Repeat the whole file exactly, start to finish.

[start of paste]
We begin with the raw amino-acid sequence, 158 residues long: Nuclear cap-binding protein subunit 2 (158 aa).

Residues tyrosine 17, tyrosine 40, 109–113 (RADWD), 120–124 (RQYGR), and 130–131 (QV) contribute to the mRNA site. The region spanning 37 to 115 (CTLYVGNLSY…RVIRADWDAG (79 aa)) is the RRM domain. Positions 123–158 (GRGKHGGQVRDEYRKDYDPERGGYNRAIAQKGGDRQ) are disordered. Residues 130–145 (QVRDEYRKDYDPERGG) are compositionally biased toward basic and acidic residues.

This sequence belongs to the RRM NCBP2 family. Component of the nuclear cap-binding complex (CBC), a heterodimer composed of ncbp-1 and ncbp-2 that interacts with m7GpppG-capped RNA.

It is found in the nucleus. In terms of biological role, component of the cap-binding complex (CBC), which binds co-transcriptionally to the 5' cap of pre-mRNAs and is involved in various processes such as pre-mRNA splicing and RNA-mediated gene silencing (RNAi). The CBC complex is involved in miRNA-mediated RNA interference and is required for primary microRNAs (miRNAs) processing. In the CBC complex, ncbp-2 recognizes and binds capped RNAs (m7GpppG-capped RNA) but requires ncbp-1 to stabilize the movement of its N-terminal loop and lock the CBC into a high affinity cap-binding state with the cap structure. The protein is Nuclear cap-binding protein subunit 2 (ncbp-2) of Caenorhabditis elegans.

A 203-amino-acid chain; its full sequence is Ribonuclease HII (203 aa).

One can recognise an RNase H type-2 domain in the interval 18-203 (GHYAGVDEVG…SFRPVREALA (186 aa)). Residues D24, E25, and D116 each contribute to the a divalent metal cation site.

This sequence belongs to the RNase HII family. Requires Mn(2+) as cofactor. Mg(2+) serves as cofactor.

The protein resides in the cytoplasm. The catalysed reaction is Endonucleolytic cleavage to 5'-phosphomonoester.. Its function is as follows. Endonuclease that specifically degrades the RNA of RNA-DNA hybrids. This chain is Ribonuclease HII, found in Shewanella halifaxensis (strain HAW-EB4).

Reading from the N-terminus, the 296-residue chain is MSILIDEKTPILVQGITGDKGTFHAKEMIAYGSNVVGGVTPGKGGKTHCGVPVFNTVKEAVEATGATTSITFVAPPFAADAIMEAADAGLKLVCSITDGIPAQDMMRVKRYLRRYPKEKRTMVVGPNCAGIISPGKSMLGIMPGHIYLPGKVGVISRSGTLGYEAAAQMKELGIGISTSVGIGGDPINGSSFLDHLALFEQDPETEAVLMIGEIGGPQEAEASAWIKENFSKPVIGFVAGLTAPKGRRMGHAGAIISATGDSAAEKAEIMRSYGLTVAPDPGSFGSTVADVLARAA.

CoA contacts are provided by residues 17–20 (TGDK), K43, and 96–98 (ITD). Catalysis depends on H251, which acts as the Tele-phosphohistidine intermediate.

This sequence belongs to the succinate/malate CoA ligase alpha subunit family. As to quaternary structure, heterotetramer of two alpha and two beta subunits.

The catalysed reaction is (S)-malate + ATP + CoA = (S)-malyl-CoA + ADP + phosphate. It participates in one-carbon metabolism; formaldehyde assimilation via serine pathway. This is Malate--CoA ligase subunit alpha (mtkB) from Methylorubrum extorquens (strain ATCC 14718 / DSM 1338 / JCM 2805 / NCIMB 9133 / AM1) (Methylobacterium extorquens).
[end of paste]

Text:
We begin with the raw amino-acid sequence, 158 residues long: Nuclear cap-binding protein subunit 2 (158 aa).

Residues tyrosine 17, tyrosine 40, 109–113 (RADWD), 120–124 (RQYGR), and 130–131 (QV) contribute to the mRNA site. The region spanning 37 to 115 (CTLYVGNLSY…RVIRADWDAG (79 aa)) is the RRM domain. Positions 123–158 (GRGKHGGQVRDEYRKDYDPERGGYNRAIAQKGGDRQ) are disordered. Residues 130–145 (QVRDEYRKDYDPERGG) are compositionally biased toward basic and acidic residues.

This sequence belongs to the RRM NCBP2 family. Component of the nuclear cap-binding complex (CBC), a heterodimer composed of ncbp-1 and ncbp-2 that interacts with m7GpppG-capped RNA.

It is found in the nucleus. In terms of biological role, component of the cap-binding complex (CBC), which binds co-transcriptionally to the 5' cap of pre-mRNAs and is involved in various processes such as pre-mRNA splicing and RNA-mediated gene silencing (RNAi). The CBC complex is involved in miRNA-mediated RNA interference and is required for primary microRNAs (miRNAs) processing. In the CBC complex, ncbp-2 recognizes and binds capped RNAs (m7GpppG-capped RNA) but requires ncbp-1 to stabilize the movement of its N-terminal loop and lock the CBC into a high affinity cap-binding state with the cap structure. The protein is Nuclear cap-binding protein subunit 2 (ncbp-2) of Caenorhabditis elegans.

A 203-amino-acid chain; its full sequence is Ribonuclease HII (203 aa).

One can recognise an RNase H type-2 domain in the interval 18-203 (GHYAGVDEVG…SFRPVREALA (186 aa)). Residues D24, E25, and D116 each contribute to the a divalent metal cation site.

This sequence belongs to the RNase HII family. Requires Mn(2+) as cofactor. Mg(2+) serves as cofactor.

The protein resides in the cytoplasm. The catalysed reaction is Endonucleolytic cleavage to 5'-phosphomonoester.. Its function is as follows. Endonuclease that specifically degrades the RNA of RNA-DNA hybrids. This chain is Ribonuclease HII, found in Shewanella halifaxensis (strain HAW-EB4).

Reading from the N-terminus, the 296-residue chain is MSILIDEKTPILVQGITGDKGTFHAKEMIAYGSNVVGGVTPGKGGKTHCGVPVFNTVKEAVEATGATTSITFVAPPFAADAIMEAADAGLKLVCSITDGIPAQDMMRVKRYLRRYPKEKRTMVVGPNCAGIISPGKSMLGIMPGHIYLPGKVGVISRSGTLGYEAAAQMKELGIGISTSVGIGGDPINGSSFLDHLALFEQDPETEAVLMIGEIGGPQEAEASAWIKENFSKPVIGFVAGLTAPKGRRMGHAGAIISATGDSAAEKAEIMRSYGLTVAPDPGSFGSTVADVLARAA.

CoA contacts are provided by residues 17–20 (TGDK), K43, and 96–98 (ITD). Catalysis depends on H251, which acts as the Tele-phosphohistidine intermediate.

This sequence belongs to the succinate/malate CoA ligase alpha subunit family. As to quaternary structure, heterotetramer of two alpha and two beta subunits.

The catalysed reaction is (S)-malate + ATP + CoA = (S)-malyl-CoA + ADP + phosphate. It participates in one-carbon metabolism; formaldehyde assimilation via serine pathway. This is Malate--CoA ligase subunit alpha (mtkB) from Methylorubrum extorquens (strain ATCC 14718 / DSM 1338 / JCM 2805 / NCIMB 9133 / AM1) (Methylobacterium extorquens).